Celebrity chef and Food Network icon Michael Chiarello died Friday after suffering an allergic reaction that led to anaphylactic shock, according to his restaurant group. He was 61.
“We deeply mourn the loss of our beloved patriarch Michael,” Chiarello’s family said in a statement obtained by The Wrap. “His culinary brilliance, boundless creativity, and unwavering commitment to family were at the core of his being. He brought people together through the joy of shared meals, fostering lasting memories around the table.”
The Post reached out to Chiarello’s reps for comment.
Born on Jan. 26, 1962, Chiarello hosted shows on PBS and the Food Network, as well as appeared on “Top Chef,” “Top Chef Masters” and “The Next Iron Chef.”
He earned a Daytime Emmy in 2005 for Outstanding Service Show Host for Food Network’s “Easy Entertaining with Michael Chiarello.”
He died surrounded by family and friends at the Queen of the Valley Medical Center in Napa, California.
The Gruppo Chiarello restaurant group issued a statement remembering the California native’s “passion for food.”
“Chef Michael Chiarello’s passion for food and life will forever be etched in our kitchens and our hearts,” read the statement. “While we mourn Michael’s passing, we also celebrate his legacy that continues with his restaurants, Bottega, Coqueta (San Francisco and Napa Valley), and Ottimo.”
Known for Italian-influenced California cuisine, Chiarello was honored as 1985’s Chef of the Year by Food & Wine Magazine.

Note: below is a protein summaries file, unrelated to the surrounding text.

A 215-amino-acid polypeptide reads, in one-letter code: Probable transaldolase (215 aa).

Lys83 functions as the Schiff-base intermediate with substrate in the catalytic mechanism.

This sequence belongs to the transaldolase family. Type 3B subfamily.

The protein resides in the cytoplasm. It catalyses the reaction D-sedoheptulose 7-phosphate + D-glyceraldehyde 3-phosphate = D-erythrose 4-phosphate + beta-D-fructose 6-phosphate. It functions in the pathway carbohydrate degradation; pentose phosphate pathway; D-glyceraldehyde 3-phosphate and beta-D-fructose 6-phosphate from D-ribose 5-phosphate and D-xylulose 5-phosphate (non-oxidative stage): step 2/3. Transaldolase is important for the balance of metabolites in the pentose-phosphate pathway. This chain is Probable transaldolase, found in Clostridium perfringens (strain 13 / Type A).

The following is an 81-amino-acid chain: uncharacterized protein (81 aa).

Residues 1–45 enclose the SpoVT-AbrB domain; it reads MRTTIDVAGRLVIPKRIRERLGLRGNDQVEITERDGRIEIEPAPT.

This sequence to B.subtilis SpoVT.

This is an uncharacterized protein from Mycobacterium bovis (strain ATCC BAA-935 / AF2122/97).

He opened his first restaurant, Tra Vigne, in the Napa Valley in 1987.
He hosted “Season by Season” on PBS and “NapaStyle” on the Fine Living Network.
He placed second on the first season of “Top Chef Masters” in 2009 and third on the “super chefs” edition of “The Next Iron Chef” in 2011.
He was a guest judge on “Top Chef” in 2009 and on “Chopped” in 2016.
He wrote several cookbooks, including “Bottega: Bold Italian Flavors from the Heart of California’s Wine Country,” “At Home with Michael Chiarello: Easy Entertaining,” and “Michael Chiarello’s Casual Cooking.”
In 2016, Chiarello was accused of sexual harassment by two former servers.
They alleged Chiarello once compared martinis to breasts and told managers to hire only those they found sexually attractive.
At the time, a Chiarello rep called the allegations unfounded and said the chef would vigorously defend himself.
Chiarello settled the lawsuit out of court in 2017.
Several fans of his took to X (formerly Twitter) to express their dismay at the chef’s unexpected passing.
“A very sad day for me personally and the culinary world,” posted celebrity chef Robert Irvine. “My thoughts and Prayers go out to family and teammates… RIP my Dear friend you will be sorely missed.”
“Very sad to hear one of my favorite chefs, Michael Chiarello has died,” tweeted a second user. “He had a severe allergic reaction last week. Allergic reactions are not benign.”
“Michael Chiarello passed away. God that sucks,” mourned a third person. “He was one of the first chefs I looked up to when I first started cooking 20 years ago. Seemed like such a cool guy. Awful stuff.”
Chiarello is survived by his ex-wife, Eileen Gordon, who married Chiarello in 2003 before he filed for divorce in 2019, and his four children, Aidan, Margaux, Felicia and Giana.